With that said, I think the majority of my real knowledge was gained outside of the classroom. Nothing can replace experience and learning from real masters of the craft who already have their 10,000 hours. Schools are big and only have so many studios for you to use. We were only offered so many practical hours and even if we did have assigned studio time for a project, it’s hard to progress when you’re working with a group of your peers and not with someone more experienced.

There used to be a system in place in the industry where young engineers had to work their way up, working under better engineers until they were ready. With the death of the major studios came the death of a true assisting and working your way up the ladder, learning little by little under masters of the craft. You can only learn so much from a book or a video. The classroom isn’t the place to learn how to become a great recording engineer. You can learn technical information in a classroom but practicality comes from actually working, recording, making albums, doing voice overs, foley work whatever is your cup of tea.

Many audio and art schools are for profit and have big marketing campaigns. My issue isn’t with the school’s teaching audio but with the targeted advertising. It seems a bit predatory to target young, mostly naive, creatives trying to make what they love their livelihood. The advertisements are on popular radio stations or in magazines where they show pictures of students in big studios with expensive microphones. Sure they look cool, but is it meant to make me believe that it’s a good investment and a good education? A part of me feels that schools should be morally and ethically responsible for making sure that there are enough jobs for the students they are sending out into the field.

Now I’m sure a lot of you are saying, well how is that possible? Dying industry? When I say dying industry I mean the structure there is no longer cushy gigs with full time benefits at a studio recording music. There are jobs, it’s just not going to be as stable and as easy as landing a single job. You’ll have to find work in multiple different places, doing multiple different things. The only way an audio engineer, or musician or any creative can survive is by doing a lot of different things. You have to spread yourself out in as many ways as possible. Teach lessons, work corporate gigs, weddings, broadcast, start business, write for a website, etc there are a lot of different ways to make money from audio.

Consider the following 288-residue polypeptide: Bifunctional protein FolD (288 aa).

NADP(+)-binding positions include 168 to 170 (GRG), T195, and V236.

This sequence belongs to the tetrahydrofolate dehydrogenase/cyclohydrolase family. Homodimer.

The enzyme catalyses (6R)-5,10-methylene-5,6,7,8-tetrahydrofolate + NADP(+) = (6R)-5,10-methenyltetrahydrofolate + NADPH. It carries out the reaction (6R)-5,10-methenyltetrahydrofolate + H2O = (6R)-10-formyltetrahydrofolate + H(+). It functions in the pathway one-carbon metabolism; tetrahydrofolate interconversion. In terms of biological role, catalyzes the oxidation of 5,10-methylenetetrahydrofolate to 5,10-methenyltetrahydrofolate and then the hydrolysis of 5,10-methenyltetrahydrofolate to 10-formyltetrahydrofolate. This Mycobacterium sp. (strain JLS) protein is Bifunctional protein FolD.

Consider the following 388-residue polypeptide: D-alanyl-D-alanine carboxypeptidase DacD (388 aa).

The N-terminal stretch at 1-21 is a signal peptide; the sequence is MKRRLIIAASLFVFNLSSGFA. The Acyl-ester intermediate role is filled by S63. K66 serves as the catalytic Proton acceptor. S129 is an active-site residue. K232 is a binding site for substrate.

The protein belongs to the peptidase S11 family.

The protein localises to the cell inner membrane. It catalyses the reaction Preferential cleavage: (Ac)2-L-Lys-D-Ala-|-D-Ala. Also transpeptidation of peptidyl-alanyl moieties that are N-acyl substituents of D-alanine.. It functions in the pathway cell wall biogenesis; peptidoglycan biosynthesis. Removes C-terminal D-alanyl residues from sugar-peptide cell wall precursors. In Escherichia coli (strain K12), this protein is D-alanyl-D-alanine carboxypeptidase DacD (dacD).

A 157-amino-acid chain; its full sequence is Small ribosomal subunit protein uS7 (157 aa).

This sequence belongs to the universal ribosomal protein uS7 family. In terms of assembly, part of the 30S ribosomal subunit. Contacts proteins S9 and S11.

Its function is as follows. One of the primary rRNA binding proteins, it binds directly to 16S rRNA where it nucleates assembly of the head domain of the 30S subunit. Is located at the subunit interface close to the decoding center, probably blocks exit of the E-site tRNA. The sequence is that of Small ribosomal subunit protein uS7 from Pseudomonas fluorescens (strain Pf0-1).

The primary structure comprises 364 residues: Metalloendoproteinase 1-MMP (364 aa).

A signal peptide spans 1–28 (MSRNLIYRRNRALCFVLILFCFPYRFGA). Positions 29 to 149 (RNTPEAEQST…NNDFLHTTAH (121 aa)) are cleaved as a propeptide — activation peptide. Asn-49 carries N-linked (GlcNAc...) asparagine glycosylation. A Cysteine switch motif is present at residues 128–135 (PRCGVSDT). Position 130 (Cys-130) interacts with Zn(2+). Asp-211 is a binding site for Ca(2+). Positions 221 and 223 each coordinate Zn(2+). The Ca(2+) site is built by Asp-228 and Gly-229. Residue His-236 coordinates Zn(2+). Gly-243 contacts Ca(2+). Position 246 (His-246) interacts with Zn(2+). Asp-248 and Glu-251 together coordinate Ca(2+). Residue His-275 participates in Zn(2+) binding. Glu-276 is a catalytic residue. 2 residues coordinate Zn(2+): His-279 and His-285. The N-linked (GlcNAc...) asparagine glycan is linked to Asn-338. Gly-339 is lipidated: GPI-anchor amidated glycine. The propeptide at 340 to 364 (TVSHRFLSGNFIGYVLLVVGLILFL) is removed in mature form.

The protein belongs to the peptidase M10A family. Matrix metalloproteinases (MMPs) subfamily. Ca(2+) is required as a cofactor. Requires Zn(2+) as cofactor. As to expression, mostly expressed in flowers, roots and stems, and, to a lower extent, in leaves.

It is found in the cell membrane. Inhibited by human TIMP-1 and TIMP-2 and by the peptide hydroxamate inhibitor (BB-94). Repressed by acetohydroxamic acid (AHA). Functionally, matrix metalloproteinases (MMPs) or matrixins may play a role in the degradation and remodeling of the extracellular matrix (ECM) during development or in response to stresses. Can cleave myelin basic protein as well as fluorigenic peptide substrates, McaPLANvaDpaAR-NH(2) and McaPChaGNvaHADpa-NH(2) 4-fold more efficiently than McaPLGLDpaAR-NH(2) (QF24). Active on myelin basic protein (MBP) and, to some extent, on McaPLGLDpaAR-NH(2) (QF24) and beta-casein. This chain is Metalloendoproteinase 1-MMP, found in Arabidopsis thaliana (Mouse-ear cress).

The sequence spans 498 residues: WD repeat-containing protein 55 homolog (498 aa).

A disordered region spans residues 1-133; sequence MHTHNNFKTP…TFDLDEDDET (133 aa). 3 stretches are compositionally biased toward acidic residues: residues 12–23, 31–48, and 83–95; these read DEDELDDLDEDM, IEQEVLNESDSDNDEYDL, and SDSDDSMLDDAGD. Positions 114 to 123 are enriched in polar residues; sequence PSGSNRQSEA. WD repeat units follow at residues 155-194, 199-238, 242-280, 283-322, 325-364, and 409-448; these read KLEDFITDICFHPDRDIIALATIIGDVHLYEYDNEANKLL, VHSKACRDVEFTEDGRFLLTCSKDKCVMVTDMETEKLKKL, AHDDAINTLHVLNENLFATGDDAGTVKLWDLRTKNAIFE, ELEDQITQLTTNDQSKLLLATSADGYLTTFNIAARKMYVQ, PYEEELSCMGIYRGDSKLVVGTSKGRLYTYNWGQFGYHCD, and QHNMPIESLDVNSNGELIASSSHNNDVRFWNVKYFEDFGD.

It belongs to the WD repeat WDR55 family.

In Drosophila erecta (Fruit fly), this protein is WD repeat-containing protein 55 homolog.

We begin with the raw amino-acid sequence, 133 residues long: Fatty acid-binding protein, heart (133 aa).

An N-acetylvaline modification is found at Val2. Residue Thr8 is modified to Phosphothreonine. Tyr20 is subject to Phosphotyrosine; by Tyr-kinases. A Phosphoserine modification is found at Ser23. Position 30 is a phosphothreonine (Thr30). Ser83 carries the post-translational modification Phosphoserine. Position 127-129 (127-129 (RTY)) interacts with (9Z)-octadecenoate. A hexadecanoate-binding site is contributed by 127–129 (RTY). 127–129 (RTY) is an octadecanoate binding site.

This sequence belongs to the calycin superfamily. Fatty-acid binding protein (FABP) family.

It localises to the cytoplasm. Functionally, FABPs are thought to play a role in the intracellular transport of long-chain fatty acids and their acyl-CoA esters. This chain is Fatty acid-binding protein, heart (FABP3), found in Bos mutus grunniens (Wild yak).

So…

Should you go to audio engineering school?

I still can’t answer that for you. The good news is, if you made it this far I think you’ll have a much better perspective on what to expect and in return be able to make a better decision. I will end with saying that whether school is the right decision for you, I don’t believe it’s ever a sound investment. In this field a degree does not make you more money as it does in other industries where you could justify the cost of tuition.

If you’re interested in reading more about my personal views on being an audio engineer, check out the first part of my Confessions of an Audio Engineer series “Is your career where you thought it would be? Neither is mine.

Related articles:
5 things they don’t teach you in audio school
Things I wish I learned sooner about audio engineering
[Even more] Things I wish I learned sooner about audio engineering
8 personality traits of a great audio engineer

David Silverstein

David Silverstein began engineering at the age of 14 when he purchased a Fostex four track cassette recorder. After high school he enrolled at Five Towns College where he graduated with a Bachelors of Professional Studies in Business with a concentration in Audio Recording Technology. He has worked under renowned engineers and producers Jim Sabella (Marcy Playground, Nine Days, and Public Enemy) and Bryce Goggin (Pavement, Spacehog, The Ramones and The Lemonheads). David currently works out of Sabella Studios in Roslyn, NY.